by Christina McGhee
In the beginning...
If possible, have both parents present when telling children about the divorce. Discuss what you will tell children before hand. Also, keep explanations simple and avoid placing blame. Use general statements such as Mom and Dad can't live together anymore or Mom and Dad have decided we would be happier living in different homes.
Tell your children that the divorce is not their fault.
Children need to understand the decision to divorce had nothing to do with them or their behavior. Further kids should be told there is nothing they can do to change what is happening in the family nor is it their responsibility to fix the family.
Tell your children that you love them.
Make sure they understand the love shared between a parent and child and is different than the love shared between a husband and wife. Kids need to know that the love you have for them will last forever.
Reinforce it is okay to love both Mom and Dad.
Children should not feel they have to take sides or worry about losing the love of either parent.
Give children details regarding how life will change.
Answer questions such as where they will live and with whom, when they will see each parent, where will the other parent be, how they can contact either parent, school arrangements, involvement in activities etc.
Tell children both parents will continue to be a part of their lives.
Let children know what the parenting schedule will be and how they can reach each parent. Inform children that they can contact either parent when they feel they need to talk with that parent. Also, if one parent chooses not to be involved in a child's life, it is best not to be dishonest with your child or misrepresent the truth.
Minimize changes in your children's lives as much as possible.
Such as neighborhood, friends, school, activities and contact with extended family members.
Inform school and teachers about changes in the family.
Provide school with necessary information regarding the divorce such as who will be the primary contact, changes in emergency numbers, who will pick children up and when. Respect your children and remember to be discrete about details. This will also help you steer clear of the temptation to drag others into the drama of your divorce.
Continue to show your children you love them through both words and actions.
Listen to your children.
Support their right to have feelings about what is happening in their lives. Help your children find safe and healthy ways to express these feelings.
Role model appropriate ways to deal with feelings.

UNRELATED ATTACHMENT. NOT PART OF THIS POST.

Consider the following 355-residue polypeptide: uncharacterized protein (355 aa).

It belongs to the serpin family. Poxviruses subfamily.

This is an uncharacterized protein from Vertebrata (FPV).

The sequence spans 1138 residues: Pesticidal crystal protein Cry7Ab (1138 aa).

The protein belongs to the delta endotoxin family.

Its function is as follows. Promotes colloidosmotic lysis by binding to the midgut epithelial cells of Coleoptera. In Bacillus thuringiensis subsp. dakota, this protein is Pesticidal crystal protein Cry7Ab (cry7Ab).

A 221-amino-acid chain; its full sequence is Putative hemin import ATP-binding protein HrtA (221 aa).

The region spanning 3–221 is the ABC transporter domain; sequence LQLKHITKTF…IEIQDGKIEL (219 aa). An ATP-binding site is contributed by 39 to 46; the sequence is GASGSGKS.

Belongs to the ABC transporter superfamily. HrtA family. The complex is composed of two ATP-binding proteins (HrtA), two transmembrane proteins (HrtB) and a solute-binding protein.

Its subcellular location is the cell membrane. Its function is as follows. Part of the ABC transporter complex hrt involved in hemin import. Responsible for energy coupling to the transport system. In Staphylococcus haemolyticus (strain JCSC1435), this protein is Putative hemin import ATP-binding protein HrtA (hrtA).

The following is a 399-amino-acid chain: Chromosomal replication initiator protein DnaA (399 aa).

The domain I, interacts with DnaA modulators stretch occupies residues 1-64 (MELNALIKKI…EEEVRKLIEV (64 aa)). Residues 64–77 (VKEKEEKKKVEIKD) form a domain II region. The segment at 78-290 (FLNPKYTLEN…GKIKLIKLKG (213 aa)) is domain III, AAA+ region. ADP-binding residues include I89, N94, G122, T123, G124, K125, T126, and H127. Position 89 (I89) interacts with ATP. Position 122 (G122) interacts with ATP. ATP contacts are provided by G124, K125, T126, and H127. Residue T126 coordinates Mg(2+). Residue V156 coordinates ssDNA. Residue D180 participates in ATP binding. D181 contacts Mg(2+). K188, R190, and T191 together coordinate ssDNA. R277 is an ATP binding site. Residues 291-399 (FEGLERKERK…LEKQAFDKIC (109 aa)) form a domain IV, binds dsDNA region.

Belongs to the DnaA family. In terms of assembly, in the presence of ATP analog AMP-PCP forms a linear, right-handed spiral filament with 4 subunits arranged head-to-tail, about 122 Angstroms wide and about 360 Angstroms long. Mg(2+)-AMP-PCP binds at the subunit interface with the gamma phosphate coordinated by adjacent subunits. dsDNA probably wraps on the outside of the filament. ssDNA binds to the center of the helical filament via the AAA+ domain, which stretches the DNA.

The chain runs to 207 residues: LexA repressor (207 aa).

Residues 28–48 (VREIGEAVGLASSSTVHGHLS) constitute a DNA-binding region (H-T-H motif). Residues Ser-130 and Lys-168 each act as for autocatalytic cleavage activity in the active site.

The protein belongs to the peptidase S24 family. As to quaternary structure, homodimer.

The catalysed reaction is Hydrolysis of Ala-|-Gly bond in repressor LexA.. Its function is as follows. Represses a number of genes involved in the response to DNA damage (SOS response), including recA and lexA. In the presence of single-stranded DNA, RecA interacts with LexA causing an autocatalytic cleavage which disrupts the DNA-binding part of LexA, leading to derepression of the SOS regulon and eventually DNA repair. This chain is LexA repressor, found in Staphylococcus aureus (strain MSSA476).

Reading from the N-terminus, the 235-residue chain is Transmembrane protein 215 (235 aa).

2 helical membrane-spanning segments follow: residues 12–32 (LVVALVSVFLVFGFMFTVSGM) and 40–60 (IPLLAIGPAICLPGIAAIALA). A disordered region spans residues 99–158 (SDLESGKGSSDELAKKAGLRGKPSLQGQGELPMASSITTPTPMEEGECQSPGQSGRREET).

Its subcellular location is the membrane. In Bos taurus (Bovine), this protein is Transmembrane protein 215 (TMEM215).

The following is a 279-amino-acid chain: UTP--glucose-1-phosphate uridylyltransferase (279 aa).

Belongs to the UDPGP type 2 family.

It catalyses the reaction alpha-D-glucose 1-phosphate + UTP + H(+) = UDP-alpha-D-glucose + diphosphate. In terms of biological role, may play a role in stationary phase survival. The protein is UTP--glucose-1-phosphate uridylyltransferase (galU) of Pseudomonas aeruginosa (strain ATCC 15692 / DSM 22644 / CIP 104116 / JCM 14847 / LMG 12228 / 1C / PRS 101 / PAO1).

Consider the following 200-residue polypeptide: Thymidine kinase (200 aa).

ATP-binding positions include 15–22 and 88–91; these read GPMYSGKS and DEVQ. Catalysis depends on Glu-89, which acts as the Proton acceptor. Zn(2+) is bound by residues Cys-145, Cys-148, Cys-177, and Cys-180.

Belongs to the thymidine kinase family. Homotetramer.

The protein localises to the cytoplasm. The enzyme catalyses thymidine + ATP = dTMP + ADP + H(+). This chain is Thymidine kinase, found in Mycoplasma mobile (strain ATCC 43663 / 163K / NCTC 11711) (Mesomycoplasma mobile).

Find healthy ways to deal with you feelings and help your children develop safe ways to process their own feelings.
Re-establish a sense of security by providing structure, consistency as well as lots of love.
Children will wonder about the possibility of being divorced/abandoned by a parent (i.e. Are you going to leave me like you left each other?). Therefore keeping your word with children and following through with plans, as well as, promises are very important. Bottom line, don't just talk the talk; you also need to walk the walk.
Support your child's relationship with their other parent.
Children need a relationship with both of their parents. Remember, while a person may not be a good marriage partner, they can still be an excellent parent.
Work on re-establishing a sense of family.
Develop new family traditions, rituals or activities such as creating special ways to spend the holidays, getting a family portrait or planning a weekly family dinner night.
Christina McGhee is a divorce professional who has devoted her career to helping children and families find healthy ways to move forward following divorce. She specializes in dealing with difficult divorce situations and strives to help parents minimize conflict for the sake of the children. In addition to maintaining a practice as a divorce coach and parent educator in the Greater Houston area, she is also the creator and host of the online resource for parents, Divorce and Children.
Over the years she has taught court mandated parenting classes to divorcing parents in Texas and designed specialized programs for both parents and children. In an effort to make good information accessible to families, in 2005, Christina wrote and co-produced the award winning children's divorce video program, Lemons 2 Lemonade: How to handle life when things get sour between Mom and Dad. Shortly thereafter she developed a companion workbook to provide children with a way to express their feelings and ideas when parents live apart.
Christina's work has been highlighted by many various publications and most recently gained international attention for her participation in the Channel 4 series "How to Divorce Without Screwing up Your Kids" developed for broadcast in the UK.
In all facets of her work, Christina challenges children and families to use difficult situations or life circumstances as a catalyst for positive change in their lives. Christina, who has been married for almost twelve years, also grew up in a divorced family and later became a step parent. Together she and her husband, Scott have four wonderful children. Christina feels her personal experiences have significantly contributed to her professional philosophy that families can redefine themselves in meaningful ways following divorce.
Copyright © Christina McGhee. Permission to republish granted to Pregnancy.org, LLC.